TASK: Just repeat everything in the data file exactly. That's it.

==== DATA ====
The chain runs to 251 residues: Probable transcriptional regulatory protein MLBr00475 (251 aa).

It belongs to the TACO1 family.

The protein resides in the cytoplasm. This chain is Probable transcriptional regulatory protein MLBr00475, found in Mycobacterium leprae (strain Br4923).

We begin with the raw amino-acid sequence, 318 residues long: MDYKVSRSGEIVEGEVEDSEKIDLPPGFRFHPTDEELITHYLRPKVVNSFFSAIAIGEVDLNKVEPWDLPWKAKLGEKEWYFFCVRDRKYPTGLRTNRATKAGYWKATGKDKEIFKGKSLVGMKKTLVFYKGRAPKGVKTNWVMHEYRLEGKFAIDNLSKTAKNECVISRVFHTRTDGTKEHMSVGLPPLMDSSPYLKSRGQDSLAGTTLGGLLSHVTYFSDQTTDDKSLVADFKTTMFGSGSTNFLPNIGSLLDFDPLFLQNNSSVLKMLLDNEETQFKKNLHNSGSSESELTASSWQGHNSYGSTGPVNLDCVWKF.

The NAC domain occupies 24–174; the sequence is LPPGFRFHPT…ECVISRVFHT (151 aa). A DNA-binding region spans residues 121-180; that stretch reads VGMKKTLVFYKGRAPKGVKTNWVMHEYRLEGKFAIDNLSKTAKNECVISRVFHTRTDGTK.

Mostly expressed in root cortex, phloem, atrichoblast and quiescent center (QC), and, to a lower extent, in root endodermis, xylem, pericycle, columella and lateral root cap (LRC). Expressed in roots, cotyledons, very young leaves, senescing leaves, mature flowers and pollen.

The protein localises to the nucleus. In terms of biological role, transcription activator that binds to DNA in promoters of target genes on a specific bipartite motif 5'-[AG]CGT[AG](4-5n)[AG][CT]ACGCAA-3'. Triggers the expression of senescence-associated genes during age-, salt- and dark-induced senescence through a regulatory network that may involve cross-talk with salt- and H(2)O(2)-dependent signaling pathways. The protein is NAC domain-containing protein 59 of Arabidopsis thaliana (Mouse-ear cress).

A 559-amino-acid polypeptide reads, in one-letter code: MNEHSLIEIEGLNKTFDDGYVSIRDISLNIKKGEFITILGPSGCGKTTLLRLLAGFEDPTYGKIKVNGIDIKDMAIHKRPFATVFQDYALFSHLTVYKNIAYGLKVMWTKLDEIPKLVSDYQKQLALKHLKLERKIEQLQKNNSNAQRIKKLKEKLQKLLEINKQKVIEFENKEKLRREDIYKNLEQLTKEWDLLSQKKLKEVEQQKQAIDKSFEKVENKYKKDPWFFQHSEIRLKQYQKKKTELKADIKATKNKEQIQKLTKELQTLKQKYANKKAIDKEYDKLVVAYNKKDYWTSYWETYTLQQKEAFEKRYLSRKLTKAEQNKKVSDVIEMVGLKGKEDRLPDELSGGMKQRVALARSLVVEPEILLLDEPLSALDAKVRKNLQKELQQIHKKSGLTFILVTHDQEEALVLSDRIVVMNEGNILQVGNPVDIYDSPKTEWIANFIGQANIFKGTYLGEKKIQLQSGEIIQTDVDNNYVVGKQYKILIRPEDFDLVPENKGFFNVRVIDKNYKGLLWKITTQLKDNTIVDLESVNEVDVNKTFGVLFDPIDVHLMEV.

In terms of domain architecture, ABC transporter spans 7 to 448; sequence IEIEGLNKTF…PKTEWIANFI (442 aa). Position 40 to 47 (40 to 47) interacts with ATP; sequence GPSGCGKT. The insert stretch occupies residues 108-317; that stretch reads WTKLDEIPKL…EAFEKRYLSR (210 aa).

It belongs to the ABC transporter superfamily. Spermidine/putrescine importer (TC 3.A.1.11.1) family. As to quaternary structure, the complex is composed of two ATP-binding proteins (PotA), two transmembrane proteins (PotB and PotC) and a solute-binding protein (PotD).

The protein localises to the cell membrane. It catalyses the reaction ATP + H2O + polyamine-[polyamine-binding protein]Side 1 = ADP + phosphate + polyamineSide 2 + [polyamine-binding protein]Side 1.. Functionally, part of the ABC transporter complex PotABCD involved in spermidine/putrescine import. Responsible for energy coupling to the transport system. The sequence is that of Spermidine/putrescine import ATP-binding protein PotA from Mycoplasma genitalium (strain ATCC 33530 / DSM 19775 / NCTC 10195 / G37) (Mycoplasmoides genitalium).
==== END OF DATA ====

The chain runs to 251 residues: Probable transcriptional regulatory protein MLBr00475 (251 aa).

It belongs to the TACO1 family.

The protein resides in the cytoplasm. This chain is Probable transcriptional regulatory protein MLBr00475, found in Mycobacterium leprae (strain Br4923).

We begin with the raw amino-acid sequence, 318 residues long: MDYKVSRSGEIVEGEVEDSEKIDLPPGFRFHPTDEELITHYLRPKVVNSFFSAIAIGEVDLNKVEPWDLPWKAKLGEKEWYFFCVRDRKYPTGLRTNRATKAGYWKATGKDKEIFKGKSLVGMKKTLVFYKGRAPKGVKTNWVMHEYRLEGKFAIDNLSKTAKNECVISRVFHTRTDGTKEHMSVGLPPLMDSSPYLKSRGQDSLAGTTLGGLLSHVTYFSDQTTDDKSLVADFKTTMFGSGSTNFLPNIGSLLDFDPLFLQNNSSVLKMLLDNEETQFKKNLHNSGSSESELTASSWQGHNSYGSTGPVNLDCVWKF.

The NAC domain occupies 24–174; the sequence is LPPGFRFHPT…ECVISRVFHT (151 aa). A DNA-binding region spans residues 121-180; that stretch reads VGMKKTLVFYKGRAPKGVKTNWVMHEYRLEGKFAIDNLSKTAKNECVISRVFHTRTDGTK.

Mostly expressed in root cortex, phloem, atrichoblast and quiescent center (QC), and, to a lower extent, in root endodermis, xylem, pericycle, columella and lateral root cap (LRC). Expressed in roots, cotyledons, very young leaves, senescing leaves, mature flowers and pollen.

The protein localises to the nucleus. In terms of biological role, transcription activator that binds to DNA in promoters of target genes on a specific bipartite motif 5'-[AG]CGT[AG](4-5n)[AG][CT]ACGCAA-3'. Triggers the expression of senescence-associated genes during age-, salt- and dark-induced senescence through a regulatory network that may involve cross-talk with salt- and H(2)O(2)-dependent signaling pathways. The protein is NAC domain-containing protein 59 of Arabidopsis thaliana (Mouse-ear cress).

A 559-amino-acid polypeptide reads, in one-letter code: MNEHSLIEIEGLNKTFDDGYVSIRDISLNIKKGEFITILGPSGCGKTTLLRLLAGFEDPTYGKIKVNGIDIKDMAIHKRPFATVFQDYALFSHLTVYKNIAYGLKVMWTKLDEIPKLVSDYQKQLALKHLKLERKIEQLQKNNSNAQRIKKLKEKLQKLLEINKQKVIEFENKEKLRREDIYKNLEQLTKEWDLLSQKKLKEVEQQKQAIDKSFEKVENKYKKDPWFFQHSEIRLKQYQKKKTELKADIKATKNKEQIQKLTKELQTLKQKYANKKAIDKEYDKLVVAYNKKDYWTSYWETYTLQQKEAFEKRYLSRKLTKAEQNKKVSDVIEMVGLKGKEDRLPDELSGGMKQRVALARSLVVEPEILLLDEPLSALDAKVRKNLQKELQQIHKKSGLTFILVTHDQEEALVLSDRIVVMNEGNILQVGNPVDIYDSPKTEWIANFIGQANIFKGTYLGEKKIQLQSGEIIQTDVDNNYVVGKQYKILIRPEDFDLVPENKGFFNVRVIDKNYKGLLWKITTQLKDNTIVDLESVNEVDVNKTFGVLFDPIDVHLMEV.

In terms of domain architecture, ABC transporter spans 7 to 448; sequence IEIEGLNKTF…PKTEWIANFI (442 aa). Position 40 to 47 (40 to 47) interacts with ATP; sequence GPSGCGKT. The insert stretch occupies residues 108-317; that stretch reads WTKLDEIPKL…EAFEKRYLSR (210 aa).

It belongs to the ABC transporter superfamily. Spermidine/putrescine importer (TC 3.A.1.11.1) family. As to quaternary structure, the complex is composed of two ATP-binding proteins (PotA), two transmembrane proteins (PotB and PotC) and a solute-binding protein (PotD).

The protein localises to the cell membrane. It catalyses the reaction ATP + H2O + polyamine-[polyamine-binding protein]Side 1 = ADP + phosphate + polyamineSide 2 + [polyamine-binding protein]Side 1.. Functionally, part of the ABC transporter complex PotABCD involved in spermidine/putrescine import. Responsible for energy coupling to the transport system. The sequence is that of Spermidine/putrescine import ATP-binding protein PotA from Mycoplasma genitalium (strain ATCC 33530 / DSM 19775 / NCTC 10195 / G37) (Mycoplasmoides genitalium).